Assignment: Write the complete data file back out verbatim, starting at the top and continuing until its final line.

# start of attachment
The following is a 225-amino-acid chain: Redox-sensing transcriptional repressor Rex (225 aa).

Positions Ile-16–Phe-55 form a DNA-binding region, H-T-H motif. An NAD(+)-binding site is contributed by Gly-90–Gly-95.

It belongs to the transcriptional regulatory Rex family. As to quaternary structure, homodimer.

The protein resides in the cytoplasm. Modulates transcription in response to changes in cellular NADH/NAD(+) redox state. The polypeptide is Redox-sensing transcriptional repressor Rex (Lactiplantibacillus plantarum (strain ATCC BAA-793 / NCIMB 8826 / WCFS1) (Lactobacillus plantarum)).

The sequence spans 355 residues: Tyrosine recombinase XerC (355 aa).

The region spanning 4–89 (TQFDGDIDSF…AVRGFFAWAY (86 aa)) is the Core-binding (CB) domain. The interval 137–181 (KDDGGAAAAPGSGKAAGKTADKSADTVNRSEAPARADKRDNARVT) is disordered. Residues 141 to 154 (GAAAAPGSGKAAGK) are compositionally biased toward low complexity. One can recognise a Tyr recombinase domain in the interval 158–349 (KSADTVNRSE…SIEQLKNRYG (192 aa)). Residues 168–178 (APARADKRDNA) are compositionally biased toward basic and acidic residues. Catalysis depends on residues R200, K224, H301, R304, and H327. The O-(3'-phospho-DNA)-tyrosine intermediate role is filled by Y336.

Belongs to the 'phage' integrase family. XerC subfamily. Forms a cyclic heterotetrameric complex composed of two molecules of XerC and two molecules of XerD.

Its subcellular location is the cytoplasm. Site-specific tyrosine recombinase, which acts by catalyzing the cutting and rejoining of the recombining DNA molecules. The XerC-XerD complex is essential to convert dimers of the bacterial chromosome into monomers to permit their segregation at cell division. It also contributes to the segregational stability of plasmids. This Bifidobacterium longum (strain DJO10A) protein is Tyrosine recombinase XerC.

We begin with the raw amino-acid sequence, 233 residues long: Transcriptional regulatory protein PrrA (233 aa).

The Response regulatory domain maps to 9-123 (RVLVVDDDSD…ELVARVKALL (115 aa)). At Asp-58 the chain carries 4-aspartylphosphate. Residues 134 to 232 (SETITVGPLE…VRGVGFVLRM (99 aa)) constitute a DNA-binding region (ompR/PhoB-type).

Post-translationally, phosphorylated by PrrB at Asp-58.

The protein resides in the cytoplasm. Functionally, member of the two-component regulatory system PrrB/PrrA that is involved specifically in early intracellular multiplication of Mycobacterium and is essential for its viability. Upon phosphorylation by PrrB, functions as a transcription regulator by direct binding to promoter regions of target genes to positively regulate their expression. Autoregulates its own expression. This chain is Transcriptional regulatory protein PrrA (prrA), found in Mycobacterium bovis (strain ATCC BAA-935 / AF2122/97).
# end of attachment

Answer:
The following is a 225-amino-acid chain: Redox-sensing transcriptional repressor Rex (225 aa).

Positions Ile-16–Phe-55 form a DNA-binding region, H-T-H motif. An NAD(+)-binding site is contributed by Gly-90–Gly-95.

It belongs to the transcriptional regulatory Rex family. As to quaternary structure, homodimer.

The protein resides in the cytoplasm. Modulates transcription in response to changes in cellular NADH/NAD(+) redox state. The polypeptide is Redox-sensing transcriptional repressor Rex (Lactiplantibacillus plantarum (strain ATCC BAA-793 / NCIMB 8826 / WCFS1) (Lactobacillus plantarum)).

The sequence spans 355 residues: Tyrosine recombinase XerC (355 aa).

The region spanning 4–89 (TQFDGDIDSF…AVRGFFAWAY (86 aa)) is the Core-binding (CB) domain. The interval 137–181 (KDDGGAAAAPGSGKAAGKTADKSADTVNRSEAPARADKRDNARVT) is disordered. Residues 141 to 154 (GAAAAPGSGKAAGK) are compositionally biased toward low complexity. One can recognise a Tyr recombinase domain in the interval 158–349 (KSADTVNRSE…SIEQLKNRYG (192 aa)). Residues 168–178 (APARADKRDNA) are compositionally biased toward basic and acidic residues. Catalysis depends on residues R200, K224, H301, R304, and H327. The O-(3'-phospho-DNA)-tyrosine intermediate role is filled by Y336.

Belongs to the 'phage' integrase family. XerC subfamily. Forms a cyclic heterotetrameric complex composed of two molecules of XerC and two molecules of XerD.

Its subcellular location is the cytoplasm. Site-specific tyrosine recombinase, which acts by catalyzing the cutting and rejoining of the recombining DNA molecules. The XerC-XerD complex is essential to convert dimers of the bacterial chromosome into monomers to permit their segregation at cell division. It also contributes to the segregational stability of plasmids. This Bifidobacterium longum (strain DJO10A) protein is Tyrosine recombinase XerC.

We begin with the raw amino-acid sequence, 233 residues long: Transcriptional regulatory protein PrrA (233 aa).

The Response regulatory domain maps to 9-123 (RVLVVDDDSD…ELVARVKALL (115 aa)). At Asp-58 the chain carries 4-aspartylphosphate. Residues 134 to 232 (SETITVGPLE…VRGVGFVLRM (99 aa)) constitute a DNA-binding region (ompR/PhoB-type).

Post-translationally, phosphorylated by PrrB at Asp-58.

The protein resides in the cytoplasm. Functionally, member of the two-component regulatory system PrrB/PrrA that is involved specifically in early intracellular multiplication of Mycobacterium and is essential for its viability. Upon phosphorylation by PrrB, functions as a transcription regulator by direct binding to promoter regions of target genes to positively regulate their expression. Autoregulates its own expression. This chain is Transcriptional regulatory protein PrrA (prrA), found in Mycobacterium bovis (strain ATCC BAA-935 / AF2122/97).